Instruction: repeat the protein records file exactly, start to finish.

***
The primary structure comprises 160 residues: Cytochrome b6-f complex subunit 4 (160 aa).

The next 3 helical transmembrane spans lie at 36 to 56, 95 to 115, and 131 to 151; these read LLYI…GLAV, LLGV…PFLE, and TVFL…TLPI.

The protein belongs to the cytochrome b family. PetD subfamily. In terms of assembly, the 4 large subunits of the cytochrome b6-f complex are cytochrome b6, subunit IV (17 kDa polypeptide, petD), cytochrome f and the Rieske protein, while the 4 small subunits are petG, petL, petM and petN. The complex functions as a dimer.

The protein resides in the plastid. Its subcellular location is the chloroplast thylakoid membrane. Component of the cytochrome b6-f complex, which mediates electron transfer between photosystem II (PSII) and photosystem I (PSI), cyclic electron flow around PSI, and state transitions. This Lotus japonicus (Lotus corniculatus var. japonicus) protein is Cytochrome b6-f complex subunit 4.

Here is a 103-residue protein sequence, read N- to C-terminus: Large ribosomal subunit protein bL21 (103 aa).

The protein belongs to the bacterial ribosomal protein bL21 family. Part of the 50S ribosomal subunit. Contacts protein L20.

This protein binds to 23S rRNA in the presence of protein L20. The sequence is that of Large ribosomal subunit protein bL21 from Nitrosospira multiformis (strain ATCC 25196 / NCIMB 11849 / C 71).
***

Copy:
The primary structure comprises 160 residues: Cytochrome b6-f complex subunit 4 (160 aa).

The next 3 helical transmembrane spans lie at 36 to 56, 95 to 115, and 131 to 151; these read LLYI…GLAV, LLGV…PFLE, and TVFL…TLPI.

The protein belongs to the cytochrome b family. PetD subfamily. In terms of assembly, the 4 large subunits of the cytochrome b6-f complex are cytochrome b6, subunit IV (17 kDa polypeptide, petD), cytochrome f and the Rieske protein, while the 4 small subunits are petG, petL, petM and petN. The complex functions as a dimer.

The protein resides in the plastid. Its subcellular location is the chloroplast thylakoid membrane. Component of the cytochrome b6-f complex, which mediates electron transfer between photosystem II (PSII) and photosystem I (PSI), cyclic electron flow around PSI, and state transitions. This Lotus japonicus (Lotus corniculatus var. japonicus) protein is Cytochrome b6-f complex subunit 4.

Here is a 103-residue protein sequence, read N- to C-terminus: Large ribosomal subunit protein bL21 (103 aa).

The protein belongs to the bacterial ribosomal protein bL21 family. Part of the 50S ribosomal subunit. Contacts protein L20.

This protein binds to 23S rRNA in the presence of protein L20. The sequence is that of Large ribosomal subunit protein bL21 from Nitrosospira multiformis (strain ATCC 25196 / NCIMB 11849 / C 71).